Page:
Production at Proto Studios. Image: Christopher Tipping

 

Production at Proto Studios. Image: Christopher Tipping

 

Production at Proto Studios. Image: Christopher Tipping

 

Production at Proto Studios. Image: Christopher Tipping

 

Production at Proto Studios. Image: Christopher Tipping

 

Production at Proto Studios. Image: Christopher Tipping

Precious Objects

Draft Artwork & Motifs for Glazing Vinyl Dorset County Hospital. Image: Christopher Tipping

Some years ago a long standing family friend  and close friend of my Dad was being treated for cancer. He and his wife had often been to Elgol on the shores of Lock Skavaig on the Isle of Skye. They loved this place. I too had been there and as is the case – and now slightly frowned upon – I picked up some stones from a stream bed. The stones were small, but smooth & beautifully polished to a honed satin finish by the action of water. They could be held in the hand and moved around. The feeling of them was somehow special and resonant. I still have them now, wrapped in a cloth bag for fear of damaging them. I sent one of these stones to Dad’s friend. In doing that I think we had a non verbal conversation at distance about place and memories. I like to think it was re-assuring for both of us.

I have always picked up stones. They represent something unique about place, time and experience. Geology is fascinating.

I live by the sea in Ramsgate on the Kent Coast. I walk on the beach most days. I have found many sea urchin fossils. Each has a unique story. Each stone can still trigger memories of where and when it was found, what the weather was like…was the tide in or out.

I have created work for several projects with Cancer treatment centres at a number of Hospitals, including Churchill Hospital Cancer Centre, Oxford and a Macmillan Cancer unit for Tameside General Hospital. At Tameside Hospital and found my inspiration on a 12 mile walk entitled “Journeys through the Landscapes of Tameside” – this walk eventually became the brief for the project.

Stewart Ramsden, my walking partner who compiled the walk, had also been a cancer patient at the hospital and was part of our project’s champion group. Our route was eventually described by an eccentric figure of eight. Wild Bank and Hollingworthall Moor from Godley – a 12 mile walk through town, suburb, farmland and moorland.

The following words were made from my notes on the day:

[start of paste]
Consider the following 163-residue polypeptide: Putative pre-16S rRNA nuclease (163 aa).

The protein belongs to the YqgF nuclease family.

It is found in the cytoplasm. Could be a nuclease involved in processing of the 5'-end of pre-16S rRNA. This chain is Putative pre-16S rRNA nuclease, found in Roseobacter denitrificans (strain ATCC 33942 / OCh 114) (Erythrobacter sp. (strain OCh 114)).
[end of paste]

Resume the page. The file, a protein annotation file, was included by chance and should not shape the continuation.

This is a walk

A meander, a physical experience or just maybe a day-dream

A walk is more often along a path

The path or footpath changes in colour, texture and topography –

but there is always a remembered route to follow or a map to guide you

or maybe a venture to somewhere new

There is a constancy in moving forward

Things seen on a walk are half experienced and half remembered

A vivid green hedge

A tyre track

A discarded toy

A cloud which looks like a tree, a stream which looks like silver, a flash of colour

Horizon merges with sky

This is a landscape with no fixed perspective

Sky reflected in water

A small stone becomes a boulder

An object picked up and carried in the hand along the way

Track marks in fields are gestural and dynamic

Distant buildings become a child’s building blocks

 The layersPatterns in brickwork

 

Our project for the new Radiotherapy Unit at Dorset Hospital was similarly inspired by a walk along the Jurassic Coast I made ten years ago. I was hoping to find myself an ammonite to take home. I didn’t find any, but I saw many encased in rock by the shore. I saw the Blue Lias beds that contain giant plesiosaur fossils. The layers are like drawers in time. Each opening to another world and perhaps another wonder. I was also allowed free time to spend in the Dorset Museum Archives amongst boxes and drawers and piles of specimen stones and fossils. The way these objects were carefully curated and stored – often in intricate patterns and collections of similar sizes and or type. was inspiring and reminded me of my collections at home and of how precious they are to me.  The artwork has grown out of this fascination. The stones I have created are imaginary in colour and pattern, although informed by nature. They are perhaps stones I would like to find. Stones I would hold in my imagination to remind me of journeys I have made and places I have been.

We have now had the approval and sign off on the artwork proposals following a recent meeting with key Staff and stakeholders this week. The deadline is looming. The new building opens on 12th December. The work has to be manufactured and installed before this date.

Draft Artworks for Glazing Vinyl Dorset County Hospital. Image: Christopher Tipping

To create the digital work each element requires up to 3 copies of each shape. One blank, one black & white and one in colour. The black & white originals are a mix of hand drawn motifs and textures, which are then scanned and worked on in Photoshop. I create a series of related shapes and masks, which I can then combine with larger patterns, often in repeat.Colours are added at this stage. I will often scan objects such as found paper or leaves and work on them digitally. I take too many images in the street, of shapes of water on the pavement – or reflections in windows – or a small plant growing in a crack in the ground or on a wall. All these can trigger an idea for a pattern or story.

Draft Artwork & Motifs for Glazing Vinyl Dorset County Hospital. Image: Christopher Tipping

 

First Floor Reception Artwork for Glazing Vinyl Dorset County Hospital. Image: Christopher Tipping

 

Golden yellow Ginkgo sapling motif for Glazing Vinyl Dorset County Hospital. Image: Christopher Tipping

 

First Floor Non Clinical Staff Room. Artwork for Glazing Vinyl Dorset County Hospital. Image: Christopher Tipping

 

Agate Stone colour motif for Glazing Vinyl Dorset County Hospital. Image: Christopher Tipping

 

Draft Artwork & Motifs for Glazing Vinyl Dorset County Hospital. Image: Christopher Tipping

 

Window 101 Artwork for Glazing Vinyl at Dorset County Hospital new Radiotherapy Unit. Image: Christopher Tipping

 

Window 102 Artwork for Glazing Vinyl at Dorset County Hospital new Radiotherapy Unit. Image: Christopher Tipping

Draft Artwork & Motifs for Glazing Vinyl Dorset County Hospital. Image: Christopher Tipping